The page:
Fuller’s has warned that the transition costs of selling its beer business to Asahi have been “materially higher” than expected and will have a short-term impact on the group’s financial performance.

Additional resources have been required for the “complex separation period”, while the migration to a new Enterprise resource planning (ERP) has not delivered anticipated benefits, Fuller’s said in a trading update.

The vast majority of central overheads for the brewing business have been retained by the company, which will continue until Transitional Services Agreement (TSA) agreement concludes by May 2020.

As a result, profit for the full year ending 28 March 2020 is forecast to be broadly in line with the prior year, resulting in adjusted profit before tax in the region of £31m.

Meanwhile, the pub operator reported like for like sales growth of 2.3% in its managed estate for the 32 weeks to 9 November 2019.

Total sales grew by 5.2% against strong comparatives for the corresponding period last year, albeit with some margin erosion due to industry wide cost pressures.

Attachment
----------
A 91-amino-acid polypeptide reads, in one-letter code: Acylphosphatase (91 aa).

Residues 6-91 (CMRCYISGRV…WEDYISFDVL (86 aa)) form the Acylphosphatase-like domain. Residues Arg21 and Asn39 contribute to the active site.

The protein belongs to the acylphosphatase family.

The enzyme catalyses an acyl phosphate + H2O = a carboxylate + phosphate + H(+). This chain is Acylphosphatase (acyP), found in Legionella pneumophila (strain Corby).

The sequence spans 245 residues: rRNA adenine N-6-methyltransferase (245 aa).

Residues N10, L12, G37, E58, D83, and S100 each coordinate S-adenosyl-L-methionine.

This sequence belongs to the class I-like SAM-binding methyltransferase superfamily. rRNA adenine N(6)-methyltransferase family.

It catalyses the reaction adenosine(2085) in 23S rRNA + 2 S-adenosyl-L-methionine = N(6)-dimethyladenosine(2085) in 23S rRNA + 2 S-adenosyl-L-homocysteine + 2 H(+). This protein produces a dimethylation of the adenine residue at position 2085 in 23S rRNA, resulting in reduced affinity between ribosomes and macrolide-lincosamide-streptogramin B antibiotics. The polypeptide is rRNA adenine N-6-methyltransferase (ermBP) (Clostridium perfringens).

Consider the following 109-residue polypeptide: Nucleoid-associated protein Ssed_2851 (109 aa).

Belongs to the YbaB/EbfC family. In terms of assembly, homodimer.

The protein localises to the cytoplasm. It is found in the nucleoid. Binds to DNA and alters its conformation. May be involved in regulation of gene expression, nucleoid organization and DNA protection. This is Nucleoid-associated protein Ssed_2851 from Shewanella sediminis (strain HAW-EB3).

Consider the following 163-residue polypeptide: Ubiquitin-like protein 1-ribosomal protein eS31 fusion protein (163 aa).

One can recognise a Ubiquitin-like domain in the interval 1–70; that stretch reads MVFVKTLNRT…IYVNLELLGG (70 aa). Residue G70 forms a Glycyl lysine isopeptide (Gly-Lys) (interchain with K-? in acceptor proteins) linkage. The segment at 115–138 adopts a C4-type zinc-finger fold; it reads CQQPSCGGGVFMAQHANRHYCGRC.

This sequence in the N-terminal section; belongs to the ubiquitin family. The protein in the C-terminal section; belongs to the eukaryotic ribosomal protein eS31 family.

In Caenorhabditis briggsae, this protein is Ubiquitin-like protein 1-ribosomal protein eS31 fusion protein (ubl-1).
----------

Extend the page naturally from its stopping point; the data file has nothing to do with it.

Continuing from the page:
Fuller’s CEO Simon Emeny said: “This is a transitional year for the company following the sale of the brewing business and subsequent separation of a highly integrated business. There have been many moving parts to navigate and we have incurred some greater than anticipated costs as a result which have had a short term impact on our financial performance. Whilst we are taking the action to address these, the impact of this will not be felt in the current financial year.

“Trading is good in light of exceptionally strong comparatives last year and the continued challenge of cost inflation facing our sector. Our strategy remains on track and we will continue to execute our growth ambitions and maximise the opportunities open to us as a focused pubs and hotel business.”